Grenada accedes to UNCAT: Grand news from Saint George’s
Press release – On 26 September 2019, Grenada became the newest State Party to the UN Convention against Torture and Other Cruel, Inhuman or Degrading Treatment or Punishment (UNCAT), depositing their instrument of accession during the UN Treaty Event as part of the UN General Assembly in New York.
The Governments of Chile, Denmark, Fiji, Ghana, Indonesia and Morocco, as the Core States behind the Convention against Torture Initiative (CTI), warmly congratulate the Government of Grenada for taking this momentous step, which will support Grenada in moving forward on its human rights priorities, by entrenching the principles contained in the Convention.
Worldwide, the number of States parties stands at 168, with the Convention becoming ever closer to universal ratification. A healthy eight States parties to UNCAT are Caribbean countries* and 19 others are in Latin America.
Grenada’s Minister of Legal Affairs, Hon. Kindra Maturine-Stewart, explained her Government’s decision to accede to the treaty:
“The fundamental principles of the UN Convention against Torture are enshrined in Grenada’s Constitution and in other legislative provisions. As a country, we are committed to the rule of law and the fair and effective administration of justice. Acceding to UNCAT will benefit Grenada in establishing a more professional and effective police and criminal justice system.”
She noted the decision to accede to UNCAT was consistent with Grenada’s UPR commitments in 2015, and has been part of a positive process of engagement with the CTI, stating:
“Grenada has been a beneficiary of CTI’s technical support and quiet diplomatic encouragement, and we look forward to additional discussions with the CTI States as we move to implement the Convention fully.”
Speaking on Grenada’s accession, Ambassador and Permanent Representative of Chile to the UN in Geneva, H.E. Juan Eduardo Eguiguren, noted:
“The Caribbean’s strong rule of law tradition has been boosted by the recent accession of Grenada to the UN Convention against Torture. From Chile’s experience, acceding to the Convention will also advance Grenada’s human rights and criminal justice reform agendas. The CTI Core States congratulate Grenada on this decision, and we remain available to support the Government’s plans and priorities for implementing the Convention.”
CTI is proud to have cooperated with Grenada in the lead up to its accession. CTI’s first-ever diplomatic country visit included a high-level delegation to Grenada in July 2016. In December the same year, CTI hosted five senior government officials on a study visit to Geneva. Grenada’s Ministry for Foreign Affairs, Ministry for Legal Affairs, and the Police and Prison Services participated, with discussions undertaken in order to prepare for the accession to and implementation of UNCAT. Grenada also participated in CTI’s regional events in Chile in April 2017 and in St Lucia in June 2018, respectively.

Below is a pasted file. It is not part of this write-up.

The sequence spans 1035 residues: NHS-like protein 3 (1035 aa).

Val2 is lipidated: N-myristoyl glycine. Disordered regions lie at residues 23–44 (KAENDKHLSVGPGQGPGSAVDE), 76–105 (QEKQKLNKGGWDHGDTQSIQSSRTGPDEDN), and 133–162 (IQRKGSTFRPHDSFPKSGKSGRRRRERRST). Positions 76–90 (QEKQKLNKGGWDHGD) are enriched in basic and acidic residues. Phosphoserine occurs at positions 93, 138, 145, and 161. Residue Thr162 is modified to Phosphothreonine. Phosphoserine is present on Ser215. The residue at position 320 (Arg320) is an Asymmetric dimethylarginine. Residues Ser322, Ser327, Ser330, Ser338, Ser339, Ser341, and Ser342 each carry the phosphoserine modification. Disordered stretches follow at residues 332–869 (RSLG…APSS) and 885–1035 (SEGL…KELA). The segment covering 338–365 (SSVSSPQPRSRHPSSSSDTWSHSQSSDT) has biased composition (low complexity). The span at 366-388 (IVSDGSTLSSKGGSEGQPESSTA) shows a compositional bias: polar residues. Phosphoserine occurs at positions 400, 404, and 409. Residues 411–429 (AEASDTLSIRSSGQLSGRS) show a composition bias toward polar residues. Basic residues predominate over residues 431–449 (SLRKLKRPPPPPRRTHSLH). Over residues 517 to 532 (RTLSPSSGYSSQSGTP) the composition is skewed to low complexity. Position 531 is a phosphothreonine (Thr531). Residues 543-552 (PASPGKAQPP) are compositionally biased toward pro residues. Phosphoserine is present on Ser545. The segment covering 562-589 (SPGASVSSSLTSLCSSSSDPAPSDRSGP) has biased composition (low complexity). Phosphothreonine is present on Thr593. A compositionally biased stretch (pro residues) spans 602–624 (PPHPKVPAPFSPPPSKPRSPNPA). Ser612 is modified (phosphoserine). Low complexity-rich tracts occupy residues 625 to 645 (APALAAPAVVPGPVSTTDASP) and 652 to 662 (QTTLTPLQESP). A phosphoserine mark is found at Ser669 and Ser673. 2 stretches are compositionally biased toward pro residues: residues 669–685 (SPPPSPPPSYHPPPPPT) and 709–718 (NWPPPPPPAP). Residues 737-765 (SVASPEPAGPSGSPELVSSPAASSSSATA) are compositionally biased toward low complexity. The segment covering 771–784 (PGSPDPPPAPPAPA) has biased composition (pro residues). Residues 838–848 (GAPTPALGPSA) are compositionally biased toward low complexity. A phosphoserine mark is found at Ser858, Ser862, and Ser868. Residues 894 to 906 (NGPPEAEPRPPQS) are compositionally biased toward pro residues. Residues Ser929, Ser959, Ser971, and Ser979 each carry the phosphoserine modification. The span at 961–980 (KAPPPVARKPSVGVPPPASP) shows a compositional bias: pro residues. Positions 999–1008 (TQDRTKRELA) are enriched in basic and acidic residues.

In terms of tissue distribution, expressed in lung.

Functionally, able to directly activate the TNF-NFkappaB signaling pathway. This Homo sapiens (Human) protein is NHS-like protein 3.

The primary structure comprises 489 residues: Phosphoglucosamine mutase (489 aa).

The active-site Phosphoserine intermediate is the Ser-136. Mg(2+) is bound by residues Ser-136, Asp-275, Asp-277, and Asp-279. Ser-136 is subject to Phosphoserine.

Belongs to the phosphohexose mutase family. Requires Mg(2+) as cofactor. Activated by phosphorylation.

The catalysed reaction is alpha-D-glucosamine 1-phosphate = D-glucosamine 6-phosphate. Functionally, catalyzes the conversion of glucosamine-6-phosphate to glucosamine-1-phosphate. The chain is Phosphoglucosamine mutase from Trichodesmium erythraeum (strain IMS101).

Dr. Alice Edwards, Head of the CTI Secretariat, expressed her delight at the accession:
“The CTI has been liaising closely with the Government of Grenada over the last few years and has been particularly impressed with their methodical assessment of whether to ratify the UN Convention against Torture. They have clearly noted the benefits not just of joining the international community in deploring the use of torture or other ill-treatment, but more particularly in recognising the many practical advantages that the Convention can bring to domestic institutions and authorities.”
In acceding to UNCAT, Grenada has delivered on its commitment made during the second cycle of the Universal Periodic Review in 2015, when it supported recommendations made by several States to ratify UNCAT. It will be able to share the good news in Geneva at the third cycle of its UPR in January 2020.
States that are interested in assistance with ratifying and/or implementing the Convention can get in touch directly with the CTI Core States through their diplomatic representations in Geneva or New York, or via the CTI Secretariat at firstname.lastname@example.org.
CTI, launched in 2014, is made up of Chile, Denmark, Fiji (joined February 2019), Ghana, Indonesia and Morocco, and is supported by a full-time Secretariat based in Geneva. CTI is based on constructive dialogue, international cooperation and technical assistance.
The Universal Periodic Review (UPR) is a State peer review process in which the human rights record of every State in the world is considered as part of the Human Rights Council, based in Geneva. States have the opportunity to respond to recommendations by other States. Of the top five recommendations put to States during the second cycle, two relate to ratifying UNCAT or torture prevention more generally. For more information, see https://www.ohchr.org/en/hrbodies/upr/pages/uprmain.aspx.
* The other Caribbean States parties are: Antigua and Barbuda, The Bahamas, Belize, Cuba, The Dominican Republic, Guyana, and St Vincent and the Grenadines.